--> Processing Dependency: mysql-community-libs(x86-64) = 5.6.14-3.el6 for package: mysql-community-client-5.6.14-3.el6.x86_64
---> Package mysql-community-common.x86_64 0:5.6.14-3.el6 will be installed
--> Running transaction check
---> Package mysql-community-libs.x86_64 0:5.6.14-3.el6 will be installed
--> Finished Dependency Resolution

Dependencies Resolved

=======================================================================================================================================================================
 Package                                         Arch                            Version                                Repository                                Size
=======================================================================================================================================================================
Installing:
 mysql-community-server                          x86_64                          5.6.14-3.el6                           mysql-community                           51 M
Installing for dependencies:
 mysql-community-client                          x86_64                          5.6.14-3.el6                           mysql-community                           18 M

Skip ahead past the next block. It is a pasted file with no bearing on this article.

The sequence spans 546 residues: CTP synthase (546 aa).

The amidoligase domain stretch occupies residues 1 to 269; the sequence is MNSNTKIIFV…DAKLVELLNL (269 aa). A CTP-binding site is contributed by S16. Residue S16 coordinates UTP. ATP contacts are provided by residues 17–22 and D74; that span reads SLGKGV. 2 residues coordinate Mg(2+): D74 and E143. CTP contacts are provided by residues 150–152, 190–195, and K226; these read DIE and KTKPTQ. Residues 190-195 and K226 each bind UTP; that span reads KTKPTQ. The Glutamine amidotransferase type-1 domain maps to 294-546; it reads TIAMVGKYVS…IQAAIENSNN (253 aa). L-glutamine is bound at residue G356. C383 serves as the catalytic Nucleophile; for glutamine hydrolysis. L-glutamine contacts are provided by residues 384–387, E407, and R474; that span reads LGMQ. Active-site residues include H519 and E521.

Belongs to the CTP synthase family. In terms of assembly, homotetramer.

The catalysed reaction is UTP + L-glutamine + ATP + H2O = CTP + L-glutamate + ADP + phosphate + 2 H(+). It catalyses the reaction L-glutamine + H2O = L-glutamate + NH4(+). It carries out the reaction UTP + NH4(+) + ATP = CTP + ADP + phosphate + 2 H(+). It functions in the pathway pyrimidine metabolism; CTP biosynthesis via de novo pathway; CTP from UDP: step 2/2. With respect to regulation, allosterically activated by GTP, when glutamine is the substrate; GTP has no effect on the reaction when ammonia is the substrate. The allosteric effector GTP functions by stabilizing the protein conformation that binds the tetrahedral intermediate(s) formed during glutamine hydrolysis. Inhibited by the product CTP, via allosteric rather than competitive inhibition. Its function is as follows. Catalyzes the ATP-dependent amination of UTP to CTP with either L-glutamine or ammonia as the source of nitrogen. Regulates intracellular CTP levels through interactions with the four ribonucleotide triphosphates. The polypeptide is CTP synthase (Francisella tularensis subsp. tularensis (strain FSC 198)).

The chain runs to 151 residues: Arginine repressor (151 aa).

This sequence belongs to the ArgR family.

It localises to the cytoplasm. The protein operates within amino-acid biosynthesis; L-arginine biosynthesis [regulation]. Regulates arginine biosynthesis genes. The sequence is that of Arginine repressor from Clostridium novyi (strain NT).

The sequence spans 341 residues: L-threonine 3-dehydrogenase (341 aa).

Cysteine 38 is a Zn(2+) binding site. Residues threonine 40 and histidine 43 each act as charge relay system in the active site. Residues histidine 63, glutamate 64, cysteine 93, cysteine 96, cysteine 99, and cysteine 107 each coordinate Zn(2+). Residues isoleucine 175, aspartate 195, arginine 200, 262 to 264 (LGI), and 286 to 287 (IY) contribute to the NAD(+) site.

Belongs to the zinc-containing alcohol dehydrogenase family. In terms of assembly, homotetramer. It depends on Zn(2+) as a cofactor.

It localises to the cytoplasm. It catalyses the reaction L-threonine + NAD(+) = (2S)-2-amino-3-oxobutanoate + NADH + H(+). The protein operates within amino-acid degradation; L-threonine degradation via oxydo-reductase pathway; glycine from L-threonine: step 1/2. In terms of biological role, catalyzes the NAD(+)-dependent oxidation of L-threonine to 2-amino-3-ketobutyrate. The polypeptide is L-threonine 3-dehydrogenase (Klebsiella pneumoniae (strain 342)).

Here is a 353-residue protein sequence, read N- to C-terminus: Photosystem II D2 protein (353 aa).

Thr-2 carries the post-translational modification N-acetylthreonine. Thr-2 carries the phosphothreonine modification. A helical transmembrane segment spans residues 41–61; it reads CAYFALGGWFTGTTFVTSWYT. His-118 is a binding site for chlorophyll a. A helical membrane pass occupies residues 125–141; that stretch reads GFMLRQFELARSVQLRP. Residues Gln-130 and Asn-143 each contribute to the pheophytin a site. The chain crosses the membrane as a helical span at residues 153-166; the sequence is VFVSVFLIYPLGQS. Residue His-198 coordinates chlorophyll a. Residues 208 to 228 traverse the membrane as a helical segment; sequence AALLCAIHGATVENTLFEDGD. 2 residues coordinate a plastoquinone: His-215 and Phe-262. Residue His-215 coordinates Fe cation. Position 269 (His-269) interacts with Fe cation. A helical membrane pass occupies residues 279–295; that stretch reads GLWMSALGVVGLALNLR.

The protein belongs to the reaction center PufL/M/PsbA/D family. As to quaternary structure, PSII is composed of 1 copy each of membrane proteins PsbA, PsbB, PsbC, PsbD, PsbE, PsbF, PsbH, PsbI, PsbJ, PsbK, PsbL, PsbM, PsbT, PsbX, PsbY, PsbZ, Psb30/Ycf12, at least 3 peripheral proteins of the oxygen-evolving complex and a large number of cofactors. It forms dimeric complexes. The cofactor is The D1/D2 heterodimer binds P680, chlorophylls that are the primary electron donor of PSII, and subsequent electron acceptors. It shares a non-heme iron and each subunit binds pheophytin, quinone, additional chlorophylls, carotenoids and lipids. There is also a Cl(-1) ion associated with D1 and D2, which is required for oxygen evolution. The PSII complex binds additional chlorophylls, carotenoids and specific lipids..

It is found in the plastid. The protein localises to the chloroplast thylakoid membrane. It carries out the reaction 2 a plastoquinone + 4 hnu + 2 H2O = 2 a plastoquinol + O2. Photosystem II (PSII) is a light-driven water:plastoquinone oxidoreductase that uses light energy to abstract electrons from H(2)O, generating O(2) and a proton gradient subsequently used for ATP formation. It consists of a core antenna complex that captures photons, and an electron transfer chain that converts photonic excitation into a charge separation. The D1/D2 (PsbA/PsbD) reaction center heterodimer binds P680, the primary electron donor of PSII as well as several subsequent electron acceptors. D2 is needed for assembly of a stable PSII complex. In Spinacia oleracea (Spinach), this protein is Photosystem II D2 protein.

mysql-community-common                          x86_64                          5.6.14-3.el6                           mysql-community                          296 k
 mysql-community-libs                            x86_64                          5.6.14-3.el6                           mysql-community                          1.8 M

Transaction Summary
=======================================================================================================================================================================
Install       4 Package(s)

Total download size: 71 M
Installed size: 321 M
Is this ok [y/N]: y
Downloading Packages:
Setting up and reading Presto delta metadata
Processing delta metadata
Package(s) data still to download: 71 M
(1/4): mysql-community-client-5.6.14-3.el6.x86_64.rpm                                                                                           |  18 MB     00:00
(2/4): mysql-community-common-5.6.14-3.el6.x86_64.rpm                                                                                           | 296 kB     00:00
(3/4): mysql-community-libs-5.6.14-3.el6.x86_64.rpm                                                                                             | 1.8 MB     00:00
(4/4): mysql-community-server-5.6.14-3.el6.x86_64.rpm                                                                                           |  51 MB     00:02
-----------------------------------------------------------------------------------------------------------------------------------------------------------------------
Total                                                                                                                                   21 MB/s |  71 MB     00:03
warning: rpmts_HdrFromFdno: V3 DSA/SHA1 Signature, key ID 5072e1f5: NOKEY